EXTRACT: "“The greatness of a nation and its moral progress,” Mahatma Gandhi said, “can be judged by the way its animals are treated.” If we apply that test to the world as a whole, how much moral progress have we made over the past two millennia? ...... That question is suggested by The Golden Ass, arguably the world’s earliest surviving novel, written around 170 CE, when Emperor Marcus Aurelius ruled the Roman Empire. Apuleius, the author, was an African philosopher and writer, born in what is now the Algerian city of M’Daourouch."
Jun 4th 2021
EXTRACT: "Research we’ve done, which looked at 37 adults with type 2 diabetes, found that over two weeks, prolonged sitting was associated with high blood sugar levels. But we also found that when people stood up or walked around between periods of sitting, they had lower blood sugar levels. Other studies have also had similar results."
May 28th 2021
EXTRACT: "Paul Van Doren's legacy lies in a famous company, and in his advice to young entrepreneurs to get their hands dirty, and to know what goes into making what they are selling."
May 19th 2021
EXTRACT: "May 7th marked three hundred and ten years since the philosopher David Hume was born. He is chiefly remembered as the most original and destructive of the early modern empiricists, following John Locke and George Berkeley." .... " Shocking as it may (and should) sound, Hume is implying nothing less than that the next time you turn the key in your car ignition, you are as justified to expect the engine will start as you are in believing it will turn into a pumpkin. For there is a radical contingency that pervades all our experience. We could wake up tomorrow to a world that looks and behaves very differently to the one we are in now. Matters of fact are dependent on experience and can never be known a priori — they are purely contingent, and could always turn out different than what we expect."
May 1st 2021
EXTRACT: " The sad reality is that the Mizrahim (Jews of Middle Eastern and North African descent) were discriminated against from the day of Israel’s inception, whose Ashkenazi (European Jewish) leaders viewed them as intellectually inferior, “backward,” and “too Arab,” and treated them as such, largely because the Ashkenazim agenda was to maintain their upper-class status while controlling the levers of power, which remain prevalent to this day." ..... " The greatest heartbreaking outcome is that for yet another generation of Israelis, growing up in these debilitating conditions has a direct effect on their cognitive development. A 2015 study published in Nature Neuroscience found that “family income is significantly correlated with children’s brain size…increases in income were associated with the greatest increases in brain surface area among the poorest children.” "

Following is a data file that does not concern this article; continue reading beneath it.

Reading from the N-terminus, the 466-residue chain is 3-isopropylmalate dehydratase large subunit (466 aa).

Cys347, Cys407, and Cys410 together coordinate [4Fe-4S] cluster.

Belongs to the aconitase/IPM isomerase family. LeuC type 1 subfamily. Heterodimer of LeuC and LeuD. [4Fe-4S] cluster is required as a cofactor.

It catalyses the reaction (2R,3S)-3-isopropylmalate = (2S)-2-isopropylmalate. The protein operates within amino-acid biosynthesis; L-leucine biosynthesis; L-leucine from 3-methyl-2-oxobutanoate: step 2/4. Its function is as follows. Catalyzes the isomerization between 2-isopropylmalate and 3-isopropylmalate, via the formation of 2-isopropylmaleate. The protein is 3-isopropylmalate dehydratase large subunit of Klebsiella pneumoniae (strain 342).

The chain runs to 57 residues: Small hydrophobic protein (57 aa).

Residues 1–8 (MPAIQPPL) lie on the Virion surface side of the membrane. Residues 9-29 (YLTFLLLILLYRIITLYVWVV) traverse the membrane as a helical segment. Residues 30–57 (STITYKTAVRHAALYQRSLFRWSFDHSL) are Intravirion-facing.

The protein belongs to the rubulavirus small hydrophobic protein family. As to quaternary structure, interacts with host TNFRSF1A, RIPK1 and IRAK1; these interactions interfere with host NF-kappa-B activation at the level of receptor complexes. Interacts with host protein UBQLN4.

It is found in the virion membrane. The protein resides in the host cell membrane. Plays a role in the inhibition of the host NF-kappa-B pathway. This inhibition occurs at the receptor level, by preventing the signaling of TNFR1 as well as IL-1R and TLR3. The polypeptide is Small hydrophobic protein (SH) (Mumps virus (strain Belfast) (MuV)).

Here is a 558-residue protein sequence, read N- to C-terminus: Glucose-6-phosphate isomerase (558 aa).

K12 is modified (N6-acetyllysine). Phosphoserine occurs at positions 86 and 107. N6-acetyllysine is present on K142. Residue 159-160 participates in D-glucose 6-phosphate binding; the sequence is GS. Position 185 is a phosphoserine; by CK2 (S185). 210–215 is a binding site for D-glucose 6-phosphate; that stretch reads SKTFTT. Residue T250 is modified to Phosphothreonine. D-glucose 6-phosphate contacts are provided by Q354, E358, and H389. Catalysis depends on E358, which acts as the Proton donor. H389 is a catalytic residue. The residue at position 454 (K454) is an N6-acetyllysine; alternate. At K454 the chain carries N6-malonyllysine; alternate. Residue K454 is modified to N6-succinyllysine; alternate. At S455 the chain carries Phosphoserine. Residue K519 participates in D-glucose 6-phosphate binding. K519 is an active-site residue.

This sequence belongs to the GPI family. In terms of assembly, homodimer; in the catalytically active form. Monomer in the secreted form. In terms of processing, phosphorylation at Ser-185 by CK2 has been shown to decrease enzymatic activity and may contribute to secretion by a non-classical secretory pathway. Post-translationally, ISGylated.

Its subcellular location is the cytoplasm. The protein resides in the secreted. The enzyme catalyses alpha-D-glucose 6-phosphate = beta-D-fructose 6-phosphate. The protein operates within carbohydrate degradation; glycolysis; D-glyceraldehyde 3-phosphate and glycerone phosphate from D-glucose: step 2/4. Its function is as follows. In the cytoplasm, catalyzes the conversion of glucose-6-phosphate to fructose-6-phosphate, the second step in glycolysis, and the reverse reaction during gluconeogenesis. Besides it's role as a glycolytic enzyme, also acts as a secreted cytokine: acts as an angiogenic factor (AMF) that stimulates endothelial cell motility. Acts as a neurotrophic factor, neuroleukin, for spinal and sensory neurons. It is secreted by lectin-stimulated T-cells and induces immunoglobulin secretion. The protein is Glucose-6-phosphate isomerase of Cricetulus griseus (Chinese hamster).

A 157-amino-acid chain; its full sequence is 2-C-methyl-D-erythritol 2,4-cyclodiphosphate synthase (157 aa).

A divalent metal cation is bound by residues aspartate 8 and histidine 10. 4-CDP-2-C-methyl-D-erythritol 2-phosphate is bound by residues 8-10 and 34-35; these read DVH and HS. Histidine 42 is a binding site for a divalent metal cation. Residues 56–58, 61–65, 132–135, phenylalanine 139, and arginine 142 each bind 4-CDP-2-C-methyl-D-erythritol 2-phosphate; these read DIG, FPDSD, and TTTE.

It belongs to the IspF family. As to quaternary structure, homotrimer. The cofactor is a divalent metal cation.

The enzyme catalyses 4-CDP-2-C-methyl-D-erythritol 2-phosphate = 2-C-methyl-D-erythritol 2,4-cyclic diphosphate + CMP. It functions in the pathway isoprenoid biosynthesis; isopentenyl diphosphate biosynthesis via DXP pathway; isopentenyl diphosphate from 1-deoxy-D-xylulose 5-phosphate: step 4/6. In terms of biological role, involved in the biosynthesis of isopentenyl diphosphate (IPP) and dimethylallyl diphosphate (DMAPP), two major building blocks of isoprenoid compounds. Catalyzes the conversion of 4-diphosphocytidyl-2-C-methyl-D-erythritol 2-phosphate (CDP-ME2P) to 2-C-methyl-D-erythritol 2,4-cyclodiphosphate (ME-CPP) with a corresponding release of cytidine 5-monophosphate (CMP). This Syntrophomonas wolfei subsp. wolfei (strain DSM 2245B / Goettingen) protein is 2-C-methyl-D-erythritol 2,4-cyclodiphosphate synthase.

Apr 25th 2021
EXTRACT: "We all owe Farah Nabulsi an enormous debt of gratitude. In a short 24-minute film, The Present, she has exposed the oppressive indecency of the Israeli occupation while telling the deeply moving story of a Palestinian family. What is especially exciting is that after winning awards at a number of international film festivals​, Ms. Nabulsi has been nominated for an Academy Award for this remarkable work of art. " 
Apr 25th 2021
EXTRACT: "When I crashed to the floor of my home in Bordeaux recently after two months of Covid-19 dizziness, I was annoyed. The next day I collapsed again. Now I was worried. What I didn’t know was that my brain was sloshing around inside my skull, causing a mild concussion. Nor did I know that I was in for a whole new world of weird and wonderful hallucinations."
Apr 13th 2021
EXTRACT: "Overall, our review has found that there isn’t evidence to back up the claims that veganism is good for your heart. But that is partly because there are few studies ....... But veganism may have other health benefits. Vegans have been found to have a healthier weight and lower blood glucose levels than those who consume meat and dairy. They are also less likely to develop cancer, high blood pressure and diabetes. "
Apr 8th 2021
EXTRACT: "Pollock’s universe, the universe of Mural, cannot be said to be a rational universe. Nor is it simply devoid of all sense. It is not a purely imaginary world, although in it everything is in a constant state of flux. Mural invokes one of the oldest questions of philosophy, a question going back to the Pre-Socratic philosophers Parmenides and Heraclitus – namely, whether the nature of Reality constitutes unchanging permanence or constant movement and flux. For Pollock, the only thing that is truly unchanging is change itself. The only certainty is that all is uncertain."
Apr 8th 2021